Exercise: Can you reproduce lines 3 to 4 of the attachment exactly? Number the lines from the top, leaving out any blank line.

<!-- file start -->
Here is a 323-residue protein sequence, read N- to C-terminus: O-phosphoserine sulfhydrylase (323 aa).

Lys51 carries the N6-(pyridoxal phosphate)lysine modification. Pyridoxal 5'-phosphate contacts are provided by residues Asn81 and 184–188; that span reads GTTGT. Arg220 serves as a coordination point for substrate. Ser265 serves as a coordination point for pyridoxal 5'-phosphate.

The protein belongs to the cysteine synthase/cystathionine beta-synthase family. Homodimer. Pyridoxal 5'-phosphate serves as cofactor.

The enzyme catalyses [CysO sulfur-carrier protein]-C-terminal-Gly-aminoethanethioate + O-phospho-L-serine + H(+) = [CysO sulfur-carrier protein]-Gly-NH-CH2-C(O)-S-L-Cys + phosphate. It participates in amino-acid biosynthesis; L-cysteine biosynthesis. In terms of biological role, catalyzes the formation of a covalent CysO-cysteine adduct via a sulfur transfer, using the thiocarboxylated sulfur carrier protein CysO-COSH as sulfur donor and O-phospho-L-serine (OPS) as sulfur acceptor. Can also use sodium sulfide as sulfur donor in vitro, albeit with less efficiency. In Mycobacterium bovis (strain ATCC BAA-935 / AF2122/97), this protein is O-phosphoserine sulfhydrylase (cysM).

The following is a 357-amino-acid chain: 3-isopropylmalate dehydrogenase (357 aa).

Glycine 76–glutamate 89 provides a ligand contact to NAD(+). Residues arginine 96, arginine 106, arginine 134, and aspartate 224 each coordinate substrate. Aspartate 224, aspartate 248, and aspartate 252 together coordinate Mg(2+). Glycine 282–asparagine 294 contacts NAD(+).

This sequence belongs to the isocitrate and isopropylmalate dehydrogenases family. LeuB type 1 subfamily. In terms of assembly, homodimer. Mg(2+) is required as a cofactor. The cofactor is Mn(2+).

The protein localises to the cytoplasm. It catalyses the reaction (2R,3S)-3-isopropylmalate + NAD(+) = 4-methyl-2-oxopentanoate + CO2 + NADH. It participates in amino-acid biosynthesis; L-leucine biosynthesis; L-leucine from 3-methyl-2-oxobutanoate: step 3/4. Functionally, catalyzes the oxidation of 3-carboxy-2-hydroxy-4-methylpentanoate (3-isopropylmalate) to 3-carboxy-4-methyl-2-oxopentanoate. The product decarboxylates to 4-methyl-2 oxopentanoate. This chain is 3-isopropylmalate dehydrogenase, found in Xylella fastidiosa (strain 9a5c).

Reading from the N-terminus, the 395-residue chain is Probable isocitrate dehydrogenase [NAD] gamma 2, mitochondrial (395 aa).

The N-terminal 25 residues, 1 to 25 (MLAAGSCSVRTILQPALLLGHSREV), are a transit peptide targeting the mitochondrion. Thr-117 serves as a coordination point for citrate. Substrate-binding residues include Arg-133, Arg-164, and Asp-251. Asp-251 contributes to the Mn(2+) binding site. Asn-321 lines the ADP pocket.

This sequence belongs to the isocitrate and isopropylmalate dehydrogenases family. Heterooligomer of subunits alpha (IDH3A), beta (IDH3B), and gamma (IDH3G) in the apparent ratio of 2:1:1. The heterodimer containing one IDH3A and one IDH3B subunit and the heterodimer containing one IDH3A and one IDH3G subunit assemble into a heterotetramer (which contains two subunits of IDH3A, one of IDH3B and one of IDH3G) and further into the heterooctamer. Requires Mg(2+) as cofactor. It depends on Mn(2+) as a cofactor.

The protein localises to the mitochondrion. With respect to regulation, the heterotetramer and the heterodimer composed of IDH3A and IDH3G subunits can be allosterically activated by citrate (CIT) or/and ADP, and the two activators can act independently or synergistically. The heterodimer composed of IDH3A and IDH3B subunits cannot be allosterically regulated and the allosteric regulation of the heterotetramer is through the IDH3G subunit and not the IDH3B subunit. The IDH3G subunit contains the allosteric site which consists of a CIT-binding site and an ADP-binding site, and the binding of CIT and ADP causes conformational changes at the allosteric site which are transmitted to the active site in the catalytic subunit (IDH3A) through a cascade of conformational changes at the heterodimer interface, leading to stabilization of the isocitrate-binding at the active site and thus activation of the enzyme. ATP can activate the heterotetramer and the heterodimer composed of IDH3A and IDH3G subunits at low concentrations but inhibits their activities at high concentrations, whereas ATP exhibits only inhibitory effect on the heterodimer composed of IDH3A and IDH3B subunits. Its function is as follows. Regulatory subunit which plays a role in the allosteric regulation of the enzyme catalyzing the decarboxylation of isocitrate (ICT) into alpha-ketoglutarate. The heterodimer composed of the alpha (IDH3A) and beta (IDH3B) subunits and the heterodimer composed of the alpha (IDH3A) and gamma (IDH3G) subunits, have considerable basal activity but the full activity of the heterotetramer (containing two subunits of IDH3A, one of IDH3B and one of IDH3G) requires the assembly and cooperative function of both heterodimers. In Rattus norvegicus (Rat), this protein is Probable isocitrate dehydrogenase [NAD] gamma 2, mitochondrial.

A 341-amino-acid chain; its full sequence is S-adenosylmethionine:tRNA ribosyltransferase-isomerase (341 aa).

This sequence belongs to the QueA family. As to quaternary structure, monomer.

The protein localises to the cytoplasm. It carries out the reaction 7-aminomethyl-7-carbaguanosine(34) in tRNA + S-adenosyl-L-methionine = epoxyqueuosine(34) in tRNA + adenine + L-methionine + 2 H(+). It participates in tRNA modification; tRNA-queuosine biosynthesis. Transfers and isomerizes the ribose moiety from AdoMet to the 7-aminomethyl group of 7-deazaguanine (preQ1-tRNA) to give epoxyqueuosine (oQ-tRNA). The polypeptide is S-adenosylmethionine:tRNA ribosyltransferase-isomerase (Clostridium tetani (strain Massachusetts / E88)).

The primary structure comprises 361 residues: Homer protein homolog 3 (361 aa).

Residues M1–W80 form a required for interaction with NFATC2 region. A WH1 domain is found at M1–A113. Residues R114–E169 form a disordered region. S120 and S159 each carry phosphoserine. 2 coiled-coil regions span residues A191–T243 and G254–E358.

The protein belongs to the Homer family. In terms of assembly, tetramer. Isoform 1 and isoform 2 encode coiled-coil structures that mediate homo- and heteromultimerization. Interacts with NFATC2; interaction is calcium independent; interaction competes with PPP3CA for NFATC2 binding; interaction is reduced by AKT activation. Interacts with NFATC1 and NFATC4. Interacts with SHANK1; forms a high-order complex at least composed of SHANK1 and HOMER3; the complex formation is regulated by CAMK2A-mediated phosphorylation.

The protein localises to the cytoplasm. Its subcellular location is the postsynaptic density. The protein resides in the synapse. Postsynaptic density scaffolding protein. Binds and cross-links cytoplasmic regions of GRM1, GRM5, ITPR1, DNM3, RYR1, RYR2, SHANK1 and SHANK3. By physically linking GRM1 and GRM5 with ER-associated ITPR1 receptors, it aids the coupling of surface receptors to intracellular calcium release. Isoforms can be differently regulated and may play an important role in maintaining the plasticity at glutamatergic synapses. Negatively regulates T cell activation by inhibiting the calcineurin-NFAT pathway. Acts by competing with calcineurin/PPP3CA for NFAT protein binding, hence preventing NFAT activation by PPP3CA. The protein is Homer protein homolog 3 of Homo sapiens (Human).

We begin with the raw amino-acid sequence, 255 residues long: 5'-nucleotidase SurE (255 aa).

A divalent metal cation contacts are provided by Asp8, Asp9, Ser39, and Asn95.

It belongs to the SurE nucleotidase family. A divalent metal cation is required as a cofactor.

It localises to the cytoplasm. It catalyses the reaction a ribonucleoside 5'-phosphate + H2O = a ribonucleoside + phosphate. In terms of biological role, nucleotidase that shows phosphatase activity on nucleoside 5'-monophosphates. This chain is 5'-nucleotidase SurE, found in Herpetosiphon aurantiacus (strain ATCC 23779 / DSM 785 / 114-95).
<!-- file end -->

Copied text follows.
The protein belongs to the cysteine synthase/cystathionine beta-synthase family. Homodimer. Pyridoxal 5'-phosphate serves as cofactor.

The enzyme catalyses [CysO sulfur-carrier protein]-C-terminal-Gly-aminoethanethioate + O-phospho-L-serine + H(+) = [CysO sulfur-carrier protein]-Gly-NH-CH2-C(O)-S-L-Cys + phosphate. It participates in amino-acid biosynthesis; L-cysteine biosynthesis. In terms of biological role, catalyzes the formation of a covalent CysO-cysteine adduct via a sulfur transfer, using the thiocarboxylated sulfur carrier protein CysO-COSH as sulfur donor and O-phospho-L-serine (OPS) as sulfur acceptor. Can also use sodium sulfide as sulfur donor in vitro, albeit with less efficiency. In Mycobacterium bovis (strain ATCC BAA-935 / AF2122/97), this protein is O-phosphoserine sulfhydrylase (cysM).